Jessie Lauver June 24, 2013 | 2:45 PM

When I come in from working around poison."Dawn dish detergent, works the best" 1. strip and wash all clothes with Dawn since it is the oil( which can stay on the clothes for a long time) that you get the rash from. 2. Then shower in cold water and use Dawn as soap it removes the oil. no Hot water it just spreads the poison's oil!

barbara May 11, 2013 | 4:57 PM

I am really allergic to poison oak I found a wash called tecnu it is amazing when you have got in poison oak rub tecnu on rinse it off and you wont get a reaction

Bright-Sky July 20, 2012 | 6:34 PM

the rashes/blisters from these plants can last MUCH longer than the article states. if it is on a sensitive area like an armpit that constantly rubs other skin around it, or a person doesnt stop scratching, it can last all winter. also dont listen to the "experts" who claim that it cant spread person-to-person by touching the rash. in most cases it doesnt, but if the blisters are open and the juice gets on another part of the body, or another person, it WILL spread. i know that for a fact because when we were kids we used to give it to each other on purpose like that. i have had it almost every summer of my life to some degree, even though i can identify these plants. i just go in the woods alot and always will. one last thing, if you rinse of real good within a half hour after touching the plant, you have less chance of getting it. you can also get it at least a year later from unwashed boots/shoes/jackets etc that have the oil on them.

Carol July 09, 2012 | 1:07 PM

I got poison sumac this year for the first time. It was so bad I had to go to the doctor twice in 3 days. I had a shot of steroids and oral steroids, a creme for the rash from the doctor, and pills for the itching and to sleep. The only relieve I got was using a warm hairdryer on the rash. It was amazing!!!! My son told me about it. He uses the hairdryer when he gets poison ivy. I would use it as hot as I could stand it. It feels like you are scratching the rash without touching it and I think it may help in drying it up. Be careful not to burn yourself! BEST THING EVER!

lori June 15, 2012 | 4:14 AM

i have found that salt water baths help sooth and get rid of posion ivy the best.......i have also decieded to cover my ivy patch to smother it cause that crap keeps coming back

Melinda June 14, 2012 | 4:24 AM

I am very allergic and have it everywhere on the property. I always wash with tecnu extreme after exposure and it works very well. The worst rashes I get are when I unknowingly come in contact(the dogs cats ) Make sure to treat all clothes, SHOES, and tools!! I love working outside and still manage to get a rash every summer, Good luck, wear gloves, long sleeves and long pants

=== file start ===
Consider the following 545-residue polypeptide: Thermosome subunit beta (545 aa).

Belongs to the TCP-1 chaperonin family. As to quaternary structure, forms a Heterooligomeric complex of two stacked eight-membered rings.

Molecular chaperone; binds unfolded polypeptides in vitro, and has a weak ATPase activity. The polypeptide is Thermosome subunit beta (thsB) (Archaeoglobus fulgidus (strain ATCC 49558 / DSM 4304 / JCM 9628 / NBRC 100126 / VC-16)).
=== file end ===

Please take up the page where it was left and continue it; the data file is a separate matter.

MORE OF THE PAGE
uaannie1 June 02, 2012 | 4:00 AM

The product IVY DRY is really the only relief I have found.It comes in 2 forms a spray(not as good) and the creme (The best). Once you find this product and use it,you will never stray from it.For the record I don't work for the company and I make no money from the sale of this product.

NLegere May 02, 2012 | 5:20 PM

Look for products (such as Burt's Bees Poison Ivy Soap) which contain Jewelweed. Ironically enough, Jewelweed grows near poison ivy, and is an old-time remedy for the rash. You can also make a poultice of it. I'm highly allergic to poison ivy and have had numerous run-ins with it over the years, so I've had a lot of experience with the products out there.

James Hubbard, M.D., M.P.H. April 30, 2012 | 7:30 AM

Great article. Covers all the bases. I would re-emphasize recognizing it and avoiding it as well as washing off the oil asap. After it starts forming the rash, it can last for weeks and, sometimes, very hard to get under control no matter what you use.

nanci April 22, 2012 | 7:53 AM

I recently cleaned up poison sumac off of my fence area and was exposed to so much of it that i have had it for 3 weeks now and it is still coming out in rashes and hives on my body...I am on my second round of cortisone treatments and creams...none of which are working...it just have to make its way out of my body because of being exposed to so much of it. My initial break out was all over my arms now it is all over my stomach and breasts and hives on my back. The dr. thinks that it will be up to a month for it to exit my body because of the huge exposure that i had....next time i will hire a landscaper to get rid of it properly....

Betsy June 10, 2009 | 4:32 PM

I am not affiliated with the company, but am a VERY satisfied customer: http://zanfel. As someone who is VERY allergic to poison ivy and have treated it many times with this product (for myself and my children), all I can tell you is it works, it works, it works - pretty much on contact!